Improve Faster – Draw From Life

Despite living in the UK where the sun is barely functional, one of my favorite things is to get out to explore a new place, find something interesting about it then break out my sketchbook and start drawing.

I’ve done a lot of art exercises since I began drawing in 2011, but those I’ve seen the most return from have revolved around drawing from life. It can be useful to learn from other people’s art, but at the end of the day, if you take too much from other artists, you risk making your art more style than substance. An artist’s style is a window into what they take as important enough to capture and emphasise in their subject. If you don’t study the world around you, but simply imitate other people’s art, it’s like you’re copying a copy. Each copy mutates away from the truth of the subject.

Life drawing sessions are one of the best ways to build your drawing skills. The human body is incredibly intricate as a subject. Models are often changed around every session and will take on a variety of poses, so you’re constantly observing the subject from a new angle. For this reason, life drawing is one of the best ways to build your observation skills – it’ll equip you to capture any subject efficiently. Continue reading “Improve Faster – Draw From Life”

Plunging Into Retail – Selling Art Through SDX

Setting up my art in SDX.

Last October I was looking through the Creative Scotland website for work opportunities and I came across the Scottish Design Exchange (SDX). SDX is a not-for-profit shop set up to help artists and designers get into retail – they provide exposure to the masses through a busy shopping centre. I found them at the perfect time, as they were looking to take in a new batch of makers right then.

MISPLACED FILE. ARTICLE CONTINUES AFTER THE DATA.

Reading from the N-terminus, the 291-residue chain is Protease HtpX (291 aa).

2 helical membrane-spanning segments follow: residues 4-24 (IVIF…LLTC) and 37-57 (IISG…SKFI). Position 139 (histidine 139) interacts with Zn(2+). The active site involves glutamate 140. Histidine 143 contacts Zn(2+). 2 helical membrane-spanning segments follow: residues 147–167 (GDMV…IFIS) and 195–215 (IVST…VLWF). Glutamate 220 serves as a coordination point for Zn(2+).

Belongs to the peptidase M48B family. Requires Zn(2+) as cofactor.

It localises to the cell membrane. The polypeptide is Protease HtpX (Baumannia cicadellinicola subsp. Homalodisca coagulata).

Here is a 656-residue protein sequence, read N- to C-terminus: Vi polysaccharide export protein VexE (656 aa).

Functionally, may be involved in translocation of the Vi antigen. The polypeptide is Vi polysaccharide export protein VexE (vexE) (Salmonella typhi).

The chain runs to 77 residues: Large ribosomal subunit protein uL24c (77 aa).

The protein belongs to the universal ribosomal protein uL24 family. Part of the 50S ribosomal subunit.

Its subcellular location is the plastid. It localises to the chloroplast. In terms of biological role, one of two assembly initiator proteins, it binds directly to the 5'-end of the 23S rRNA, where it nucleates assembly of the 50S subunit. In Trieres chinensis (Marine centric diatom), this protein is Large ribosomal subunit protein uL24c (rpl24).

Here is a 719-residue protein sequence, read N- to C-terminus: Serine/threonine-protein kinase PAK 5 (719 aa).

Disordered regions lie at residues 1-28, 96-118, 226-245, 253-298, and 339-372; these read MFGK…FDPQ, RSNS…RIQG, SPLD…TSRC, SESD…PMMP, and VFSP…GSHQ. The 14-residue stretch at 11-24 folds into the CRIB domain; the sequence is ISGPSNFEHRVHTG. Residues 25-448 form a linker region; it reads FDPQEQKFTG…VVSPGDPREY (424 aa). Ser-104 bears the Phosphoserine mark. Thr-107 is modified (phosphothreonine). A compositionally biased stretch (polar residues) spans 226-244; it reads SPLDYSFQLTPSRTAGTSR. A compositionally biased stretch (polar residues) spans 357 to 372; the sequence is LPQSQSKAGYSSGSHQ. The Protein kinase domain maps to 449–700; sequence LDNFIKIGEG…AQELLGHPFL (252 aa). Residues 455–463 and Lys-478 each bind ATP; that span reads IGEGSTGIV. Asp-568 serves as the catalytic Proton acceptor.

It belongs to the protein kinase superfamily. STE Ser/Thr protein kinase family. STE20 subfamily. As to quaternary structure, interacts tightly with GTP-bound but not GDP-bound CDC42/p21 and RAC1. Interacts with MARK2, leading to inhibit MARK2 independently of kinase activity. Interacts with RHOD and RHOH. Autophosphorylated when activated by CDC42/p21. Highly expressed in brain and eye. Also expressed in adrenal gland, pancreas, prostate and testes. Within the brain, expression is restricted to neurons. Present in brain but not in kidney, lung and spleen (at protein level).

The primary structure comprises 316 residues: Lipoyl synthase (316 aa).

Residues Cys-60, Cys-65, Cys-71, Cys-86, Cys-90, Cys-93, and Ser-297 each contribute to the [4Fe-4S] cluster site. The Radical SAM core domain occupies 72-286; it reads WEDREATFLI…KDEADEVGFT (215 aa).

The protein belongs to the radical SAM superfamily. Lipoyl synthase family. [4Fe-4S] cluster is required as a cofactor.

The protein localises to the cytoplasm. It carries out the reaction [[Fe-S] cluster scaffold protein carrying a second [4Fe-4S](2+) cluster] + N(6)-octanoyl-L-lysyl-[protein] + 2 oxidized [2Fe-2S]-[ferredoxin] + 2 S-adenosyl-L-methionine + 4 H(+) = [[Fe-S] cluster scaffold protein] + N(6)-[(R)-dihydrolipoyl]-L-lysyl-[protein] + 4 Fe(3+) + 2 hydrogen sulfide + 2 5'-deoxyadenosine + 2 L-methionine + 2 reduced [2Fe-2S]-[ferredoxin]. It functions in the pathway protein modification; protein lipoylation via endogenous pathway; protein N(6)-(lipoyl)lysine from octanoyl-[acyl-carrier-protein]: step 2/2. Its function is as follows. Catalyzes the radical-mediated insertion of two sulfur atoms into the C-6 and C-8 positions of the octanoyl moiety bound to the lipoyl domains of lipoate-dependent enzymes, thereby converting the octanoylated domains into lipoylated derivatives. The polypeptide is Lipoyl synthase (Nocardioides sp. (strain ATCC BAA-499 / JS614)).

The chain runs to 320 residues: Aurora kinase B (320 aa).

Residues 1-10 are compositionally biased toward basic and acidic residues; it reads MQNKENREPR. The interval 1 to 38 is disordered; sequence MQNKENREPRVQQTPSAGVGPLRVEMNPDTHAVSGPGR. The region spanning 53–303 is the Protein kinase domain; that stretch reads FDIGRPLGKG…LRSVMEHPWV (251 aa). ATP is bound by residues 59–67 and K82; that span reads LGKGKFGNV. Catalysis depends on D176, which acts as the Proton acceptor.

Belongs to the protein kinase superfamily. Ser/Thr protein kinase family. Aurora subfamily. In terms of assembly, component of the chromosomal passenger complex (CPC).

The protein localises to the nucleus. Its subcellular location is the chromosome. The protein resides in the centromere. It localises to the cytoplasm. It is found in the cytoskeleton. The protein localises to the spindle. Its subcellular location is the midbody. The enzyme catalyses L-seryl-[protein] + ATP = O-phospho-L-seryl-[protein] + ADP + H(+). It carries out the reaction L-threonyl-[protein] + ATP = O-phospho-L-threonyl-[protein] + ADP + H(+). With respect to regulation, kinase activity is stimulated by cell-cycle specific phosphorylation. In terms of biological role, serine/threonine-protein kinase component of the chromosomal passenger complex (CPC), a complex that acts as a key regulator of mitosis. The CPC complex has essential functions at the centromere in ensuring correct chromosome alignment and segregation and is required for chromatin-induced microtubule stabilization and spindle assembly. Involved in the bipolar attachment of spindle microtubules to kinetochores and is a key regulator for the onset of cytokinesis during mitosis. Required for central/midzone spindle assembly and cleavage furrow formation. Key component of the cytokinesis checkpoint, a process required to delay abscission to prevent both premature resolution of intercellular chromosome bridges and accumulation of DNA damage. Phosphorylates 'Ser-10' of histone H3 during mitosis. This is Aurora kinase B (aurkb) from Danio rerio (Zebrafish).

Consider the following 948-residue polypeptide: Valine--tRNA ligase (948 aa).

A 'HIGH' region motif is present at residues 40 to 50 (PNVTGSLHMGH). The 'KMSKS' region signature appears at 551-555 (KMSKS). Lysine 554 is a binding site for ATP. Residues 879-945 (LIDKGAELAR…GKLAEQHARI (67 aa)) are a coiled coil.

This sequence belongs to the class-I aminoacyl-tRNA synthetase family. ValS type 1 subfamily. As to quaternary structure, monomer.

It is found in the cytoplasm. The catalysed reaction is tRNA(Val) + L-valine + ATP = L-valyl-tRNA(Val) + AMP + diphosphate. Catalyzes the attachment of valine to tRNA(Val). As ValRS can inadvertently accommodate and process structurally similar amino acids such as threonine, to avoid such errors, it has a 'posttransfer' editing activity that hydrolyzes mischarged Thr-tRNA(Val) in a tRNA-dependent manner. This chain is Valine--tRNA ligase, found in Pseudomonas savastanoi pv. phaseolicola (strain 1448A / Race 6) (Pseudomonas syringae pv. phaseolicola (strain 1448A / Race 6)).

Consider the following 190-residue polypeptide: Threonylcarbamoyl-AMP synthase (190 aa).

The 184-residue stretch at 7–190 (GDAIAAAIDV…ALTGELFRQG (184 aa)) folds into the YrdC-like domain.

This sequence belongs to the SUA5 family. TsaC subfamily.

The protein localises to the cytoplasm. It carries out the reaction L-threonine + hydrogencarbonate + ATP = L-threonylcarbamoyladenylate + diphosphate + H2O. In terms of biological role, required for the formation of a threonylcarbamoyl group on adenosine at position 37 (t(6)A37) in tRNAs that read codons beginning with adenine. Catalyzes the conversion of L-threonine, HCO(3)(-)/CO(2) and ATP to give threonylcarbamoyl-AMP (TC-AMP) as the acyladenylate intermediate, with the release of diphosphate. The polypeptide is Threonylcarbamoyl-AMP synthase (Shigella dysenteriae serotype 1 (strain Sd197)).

There’s a real affection for this shop, as it’s completely packed with work from such a variety of creatives, and people know that they’re buying straight from the makers themselves.

Having had limited experience of selling art through galleries and shops, it felt like a big step up to get a hold of my own wall space in the shopping centre. I quickly made a budget for myself and got to work producing plenty of prints, cards and framed paintings.

SDX

 

When I got my hands on the first sales reports I found my prints were very popular, so the first couple months left me feeling very optimistic. One piece of advice from the staff was particularly helpful in the run up to Christmas: make your work available at various price ranges, so if somebody likes it they can buy something whether they’re looking to spend £3 or £200. For me, this means selling work as cards, open edition prints, limited edition prints and framed original paintings. Other creatives sell everything from custom clothing to badges and stickers.

In the months after Christmas, the shop’s been much less busy (which is another lesson to keep in mind in retail) but I’ve found the staff more than make up for this. Most of them sell their own art/designs through the shop and have been generous with their experience. They also occupy a uniquely valuable position in that they’re working from the centre of so many talented creatives. If they can’t help with something, they usually know a local who can.

Working with the SDX team has been fun and rewarding. If you’re checking out the Edinburgh art scene I’d recommend paying the shop a visit. I’m excited to see what else comes from our partnership in 2018.

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Challenge Yourself: The 40-Minute Illustrations

#23 Scale of Life